Pelosi Plans to Revisit Trump Tax Cuts If She Becomes Speaker

(Bloomberg) -- House Minority Leader Nancy Pelosi said that if Democrats take control of the House in November and she’s elected as their leader, she will seek to revise the GOP’s tax cut bill to reverse its estimated $1.9 trillion increase to federal budget deficits.

"The tax bill is a dark cloud over our children’s future," the California Democrat said Thursday at the Peterson Foundation Fiscal Summit in Washington. "We want to revisit in a way that puts the middle class first and reduces the debt."

Pelosi said she would seek to negotiate a bipartisan extension of the tax bill’s middle-class tax cuts for individuals, which expire in 2026. The new tax bill would be one that "promotes growth, generates jobs and reduces the deficit," she said.

Republicans have been highlighting the tax cuts signed by President Donald Trump in December as polls show Democrats have a chance of taking the House and perhaps the Senate in November’s elections. But the issue may be of limited value to the GOP. An April NBC News/Wall Street Journal poll showed that 27 percent of Americans said the cuts were a good idea, a decline from 30 percent in January.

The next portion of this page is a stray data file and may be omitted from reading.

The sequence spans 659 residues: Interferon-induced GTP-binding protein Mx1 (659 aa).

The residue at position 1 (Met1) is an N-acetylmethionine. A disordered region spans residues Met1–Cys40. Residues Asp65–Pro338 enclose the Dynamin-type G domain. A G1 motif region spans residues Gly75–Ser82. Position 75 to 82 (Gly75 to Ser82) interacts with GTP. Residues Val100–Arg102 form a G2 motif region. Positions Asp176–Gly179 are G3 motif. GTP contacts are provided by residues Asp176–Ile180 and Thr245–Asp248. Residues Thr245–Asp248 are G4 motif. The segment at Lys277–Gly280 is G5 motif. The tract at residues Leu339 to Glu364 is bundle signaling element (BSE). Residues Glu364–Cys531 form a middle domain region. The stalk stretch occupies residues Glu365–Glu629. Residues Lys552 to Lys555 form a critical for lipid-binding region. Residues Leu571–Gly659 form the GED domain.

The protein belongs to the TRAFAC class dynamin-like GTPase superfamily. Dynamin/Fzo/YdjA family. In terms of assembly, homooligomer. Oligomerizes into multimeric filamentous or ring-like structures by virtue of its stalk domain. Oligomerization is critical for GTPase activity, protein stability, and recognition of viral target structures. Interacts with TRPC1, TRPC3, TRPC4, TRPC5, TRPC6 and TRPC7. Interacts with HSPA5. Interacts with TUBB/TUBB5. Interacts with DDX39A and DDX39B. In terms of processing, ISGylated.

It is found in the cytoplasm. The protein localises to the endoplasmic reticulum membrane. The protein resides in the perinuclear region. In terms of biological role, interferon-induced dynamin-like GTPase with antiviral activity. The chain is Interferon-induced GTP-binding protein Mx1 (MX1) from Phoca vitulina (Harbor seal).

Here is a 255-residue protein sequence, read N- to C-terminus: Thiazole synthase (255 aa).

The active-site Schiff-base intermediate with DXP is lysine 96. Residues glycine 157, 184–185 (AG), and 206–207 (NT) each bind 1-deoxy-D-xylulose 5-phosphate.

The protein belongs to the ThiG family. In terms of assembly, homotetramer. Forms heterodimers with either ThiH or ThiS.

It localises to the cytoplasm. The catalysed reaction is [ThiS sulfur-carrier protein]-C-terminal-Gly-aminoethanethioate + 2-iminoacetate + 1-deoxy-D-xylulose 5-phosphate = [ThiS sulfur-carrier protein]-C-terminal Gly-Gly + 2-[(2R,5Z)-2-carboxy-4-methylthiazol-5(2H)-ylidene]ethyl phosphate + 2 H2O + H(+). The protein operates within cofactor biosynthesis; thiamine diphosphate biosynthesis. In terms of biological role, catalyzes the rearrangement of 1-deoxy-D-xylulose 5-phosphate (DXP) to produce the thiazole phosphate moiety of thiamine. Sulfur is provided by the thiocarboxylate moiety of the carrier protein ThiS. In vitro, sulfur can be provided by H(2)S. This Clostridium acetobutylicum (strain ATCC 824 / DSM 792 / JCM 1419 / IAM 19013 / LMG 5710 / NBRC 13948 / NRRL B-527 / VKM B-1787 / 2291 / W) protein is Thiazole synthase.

Pelosi didn’t say whether she would seek to raise the corporate rate -- which was cut to 21 percent from 35 percent -- and didn’t specify other tax breaks she would seek to end. The GOP tax law gave an array of temporary tax breaks to other types of businesses and to individuals -- including rate cuts that will tend to favor the highest earners.

Pelosi promised to follow pay-as-you-go procedures for any new spending, though she didn’t specify how she would fund the infrastructure and education proposals in the Democrats’ election-year platform.

"Wouldn’t it have been better if we had spent over a trillion dollars on infrastructure" instead of "tax breaks for the wealthy?" she said.

The U.S. budget deficit is projected to rise above $1 trillion per year in 2020 and remain at that level, according to the nonpartisan Congressional Budget Office.

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